Product-led growth (PLG) is a methodology in business that places focus on the products as a tool for growth. The product-led approach sees user acquisition, expansion, conversion, and retention primarily driven by the product.
Product-led growth requires traditional decision-makers to expand the decision-making process to include a larger range of stakeholders. While product-led growth can result in difficult and complex discussions, those discussions will reveal far more insights that can help influence better business decisions.
The product-led growth strategy is built around three integral pillars:
Design for the end user
Deliver value before capturing value
Invest in the product with go-to-market intent
These three pillars help to place focus on the right areas of development and can help build great products that offer maximum value to the customer.
The idea is that with great products that address real consumer needs, the business will naturally grow through word of mouth and positive experience reviews.
Let’s take a quick look at what each pillar means and the benefits involved.
A product-led growth strategy places the end user in the driver’s seat. Rather than relying on traditional metrics such as ROI, this process uses real people to judge the success of a product.
By switching the focus, products can be designed and built around solving real problems that real people are having right now.
Product-led growth teaches us that before you can gain value, you have to give value. If the people using your product aren’t gaining anything from their experience, your business is unlikely to feel any value when introducing a new product.
To avoid this, development teams need to build products that can immediately offer value to the end user. This can be done by solving their issues quickly or giving them enough information to realize the value the product presents in the early stages. This involves creating features and functionality that embody that value, while also removing things that distract from or create barriers to reaching the core value.
Product-led companies power their go-to-market strategy by investing in the product with the intent of driving acquisition, conversion, and expansion.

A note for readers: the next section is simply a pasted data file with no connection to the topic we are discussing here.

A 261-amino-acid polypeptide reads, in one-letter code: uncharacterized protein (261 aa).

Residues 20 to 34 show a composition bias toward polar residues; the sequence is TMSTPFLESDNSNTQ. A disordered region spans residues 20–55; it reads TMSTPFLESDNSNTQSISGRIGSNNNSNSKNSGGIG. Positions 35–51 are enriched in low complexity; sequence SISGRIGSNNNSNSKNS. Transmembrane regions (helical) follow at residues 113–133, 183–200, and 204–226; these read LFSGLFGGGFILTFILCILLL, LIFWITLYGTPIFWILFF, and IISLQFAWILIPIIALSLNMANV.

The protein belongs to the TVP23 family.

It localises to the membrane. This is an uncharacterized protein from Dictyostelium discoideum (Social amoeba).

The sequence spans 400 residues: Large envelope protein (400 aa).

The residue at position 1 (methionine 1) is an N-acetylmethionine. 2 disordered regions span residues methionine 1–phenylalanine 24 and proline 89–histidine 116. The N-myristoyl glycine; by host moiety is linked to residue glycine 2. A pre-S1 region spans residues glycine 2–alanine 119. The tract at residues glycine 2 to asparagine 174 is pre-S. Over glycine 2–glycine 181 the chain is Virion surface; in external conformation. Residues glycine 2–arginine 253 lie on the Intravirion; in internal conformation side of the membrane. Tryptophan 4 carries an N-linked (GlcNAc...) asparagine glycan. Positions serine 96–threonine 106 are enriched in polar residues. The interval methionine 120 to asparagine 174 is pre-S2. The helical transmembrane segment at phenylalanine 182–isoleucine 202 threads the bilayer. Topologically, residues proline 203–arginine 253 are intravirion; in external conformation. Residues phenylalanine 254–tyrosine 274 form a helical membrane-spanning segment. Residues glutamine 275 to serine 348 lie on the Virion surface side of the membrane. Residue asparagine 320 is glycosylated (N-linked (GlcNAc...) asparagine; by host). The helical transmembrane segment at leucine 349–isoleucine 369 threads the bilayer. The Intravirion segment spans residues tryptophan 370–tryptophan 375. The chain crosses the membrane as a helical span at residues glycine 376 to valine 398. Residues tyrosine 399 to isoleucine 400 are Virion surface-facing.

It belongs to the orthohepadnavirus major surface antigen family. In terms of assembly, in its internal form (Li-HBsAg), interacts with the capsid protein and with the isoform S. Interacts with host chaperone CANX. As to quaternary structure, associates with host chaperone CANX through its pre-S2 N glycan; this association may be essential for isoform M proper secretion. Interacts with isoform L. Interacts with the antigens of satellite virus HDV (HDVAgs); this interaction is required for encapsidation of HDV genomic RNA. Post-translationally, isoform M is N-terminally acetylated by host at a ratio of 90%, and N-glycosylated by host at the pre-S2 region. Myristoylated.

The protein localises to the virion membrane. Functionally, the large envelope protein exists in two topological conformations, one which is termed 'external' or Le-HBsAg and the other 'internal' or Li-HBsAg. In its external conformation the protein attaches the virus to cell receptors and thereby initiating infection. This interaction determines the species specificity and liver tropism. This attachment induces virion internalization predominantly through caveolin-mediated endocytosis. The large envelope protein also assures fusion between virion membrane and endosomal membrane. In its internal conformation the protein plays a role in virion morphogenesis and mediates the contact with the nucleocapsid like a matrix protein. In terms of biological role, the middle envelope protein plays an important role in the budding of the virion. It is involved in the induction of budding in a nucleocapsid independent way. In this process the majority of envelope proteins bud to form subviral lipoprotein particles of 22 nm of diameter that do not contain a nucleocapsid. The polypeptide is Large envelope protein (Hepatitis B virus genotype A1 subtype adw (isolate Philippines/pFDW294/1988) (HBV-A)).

To do this, they will invest in robust product data that allows teams to track, measure, and analyze user behavior. They’ll also build out a growth function that’s responsible for ensuring the product enhances its own distribution, enablement, and ability to capture value.
Another key activity in the product-led approach is to run go-to-market experiments that lead to incremental improvements to the user journey.
Airtable’s spreadsheet-database hybrid is found in professional workflows worldwide, but when the platform started out, it was mainly used as a way to organize personal projects. The substantial shift from a B2C to B2B was an intentional move, as the success at a customer level ensured the platform would be equally successful in the business world.
By using this trajectory, Airtable was able to establish itself as a comprehensive and helpful platform that was also easy enough to be used by anyone.
They were able to decrease the time to value that customers get when using the product for the first time, while also demonstrating the minimal time and behavioral change that it took to switch to Airtable.
Despite being the powerhouses they are now, Amazon and Facebook struggled to turn a profit in their early years — despite the massive number of users. While this caused analysts to snicker and deem both companies as failures, they were actually playing the sustainable growth game using a product-led approach.
Both platforms focused solely on the value they could offer to the user until they were integral parts of the user’s life. Only when users realized — en mass — the value Amazon and Facebook offered them did the companies start looking to monetize their platforms, growing them into the giants they are today.